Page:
Daily Commentary 13/02/15
Monetary policy divergence lives Yesterday was a great example of the monetary policy divergence that is driving (some) FX rates nowadays. Faced with similar circumstances, the Riksbank and the Bank of England interpreted the inflation outlook totally differently. The Riksbank pointed to strong labor markets and signs that “inflation has bottomed, and is now rising,” but cut rates and instituted a “mini-QE” nonetheless in part because of lower oil prices. In the UK however Bank of England Gov. Carney dismissed lower oil prices as a temporary factor and emphasized that the Bank is on the path to hike. We have heard from many central banks about the role of lower oil prices in creating a disinflationary environment. Britain however is looking through the drop (which naturally will fall out of the year-on-year comparison in a year) and move up their forecast for when inflation will come back to target. Its monetary policy is clearly diverging from other countries and this should support GBP on the crosses going forward, although perhaps not against USD, which is also on the path to hike. As we approach the elections in May though political risk may come to the fore and GBP may weaken again, as there are several possible results of the election that could be disturbing to markets.
After four consecutive opens with a 1.13 handle, EURUSD is starting trading in Europe at 1.1434. The cease fire in Ukraine has boosted the euro, while weaker-than-expected US retail sales hurt the dollar all around. The recent pattern is for US retail sales to disappoint and EURUSD to move higher on the day, but for the move to reverse the next day – so watch out today!
Talk of EU/Greece compromise EURUSD is also being boosted by talk of a compromise between the EU and Greece. According to Bloomberg, Germany won’t insist that all elements of Greece’s current aid program continue. As long as the program is extended, Germany might be willing to compromise on the size of Greece’s budget surplus requirement and privatizations. For its part, Greece is prepared to commit to a primary budget surplus, as long as it’s lower than the current 4% of GDP. The German newspaper Die Welt said a deal could be reached by the deadline next Monday. This seems to me like a reasonable basis for a compromise: Germany gets what it wants, namely a continuation of the program, while Greece gets some relief from austerity. This would be very good news for the euro and indeed for risk assets overall as it would remove the biggest risk hanging over the global financial system. A solution to the Greek problem might therefore be negative for JPY and CHF as it would diminish any safe-haven demand.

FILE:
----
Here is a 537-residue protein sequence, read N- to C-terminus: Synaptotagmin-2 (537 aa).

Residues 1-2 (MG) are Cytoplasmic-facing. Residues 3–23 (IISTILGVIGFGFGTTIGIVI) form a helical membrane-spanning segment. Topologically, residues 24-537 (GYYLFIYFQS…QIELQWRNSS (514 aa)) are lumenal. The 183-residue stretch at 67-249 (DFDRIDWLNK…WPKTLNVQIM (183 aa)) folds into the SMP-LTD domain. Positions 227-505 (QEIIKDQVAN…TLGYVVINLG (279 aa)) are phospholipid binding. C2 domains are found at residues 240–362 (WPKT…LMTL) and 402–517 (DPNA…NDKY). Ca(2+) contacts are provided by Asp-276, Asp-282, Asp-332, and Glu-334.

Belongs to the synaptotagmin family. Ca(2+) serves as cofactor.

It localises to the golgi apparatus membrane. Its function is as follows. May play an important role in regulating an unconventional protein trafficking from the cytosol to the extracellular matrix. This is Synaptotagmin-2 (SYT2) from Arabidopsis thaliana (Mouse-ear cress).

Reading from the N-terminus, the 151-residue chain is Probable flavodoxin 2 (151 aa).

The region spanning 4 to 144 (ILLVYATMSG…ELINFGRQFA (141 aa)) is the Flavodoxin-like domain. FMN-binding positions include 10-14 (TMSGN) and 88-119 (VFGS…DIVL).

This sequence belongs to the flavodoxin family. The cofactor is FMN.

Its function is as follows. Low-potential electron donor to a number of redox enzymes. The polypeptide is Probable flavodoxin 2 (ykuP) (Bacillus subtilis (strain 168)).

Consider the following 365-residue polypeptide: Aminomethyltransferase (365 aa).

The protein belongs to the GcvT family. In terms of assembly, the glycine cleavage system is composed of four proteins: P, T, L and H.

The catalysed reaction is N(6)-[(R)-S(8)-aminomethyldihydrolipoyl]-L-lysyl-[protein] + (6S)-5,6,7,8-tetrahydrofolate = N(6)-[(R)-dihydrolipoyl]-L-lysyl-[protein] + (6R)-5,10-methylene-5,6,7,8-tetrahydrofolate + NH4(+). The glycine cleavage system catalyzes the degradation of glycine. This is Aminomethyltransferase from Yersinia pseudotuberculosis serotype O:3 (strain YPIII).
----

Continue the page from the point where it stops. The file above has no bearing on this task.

RBA testimony Reserve Bank of Australia (RBA) Governor Glenn Stevens said in his semi-annual testimony before Parliament that he still thinks monetary policy has a role in supporting the economy, but that its power to boost demand may be less than in the past because of the already-low level of rates. His comments had little impact on AUD.
Today’s highlights: During the European day, the spotlight will be on the preliminary Q4 GDP figures for France, Germany and the Eurozone as a whole. France’s GDP grew 0.1% qoq, as expected, while Germany’s GDP beat expectations tremendously, rising 0.7% qoq instead of +0.3% as expected (previous: +0.1%). This creates some upside rise to the Eurozone’s preliminary GDP rate for Q4, which is expected to have remained unchanged from Q3 at +0.2% qoq. This could prove EUR-positive.
In Canada, manufacturing sales for December are forecast to rise, a turnaround from the previous month.
In the US, the preliminary University of Michigan consumer sentiment for February is expected to remain unchanged at its highest level since January 2004. The surveys of 1-year and 5-to-10 year inflation expectation outlook are also coming out. While expectations for inflation one year ahead have been trending lower, expectations about inflation over the longer term remain steady at close to 3%, which is quite sufficient given the Fed’s inflation target is only 2%.
As for the speakers, Riksbank Deputy Governor Kerstin af Jochnick and Dallas Fed President Richard Fisher speak.
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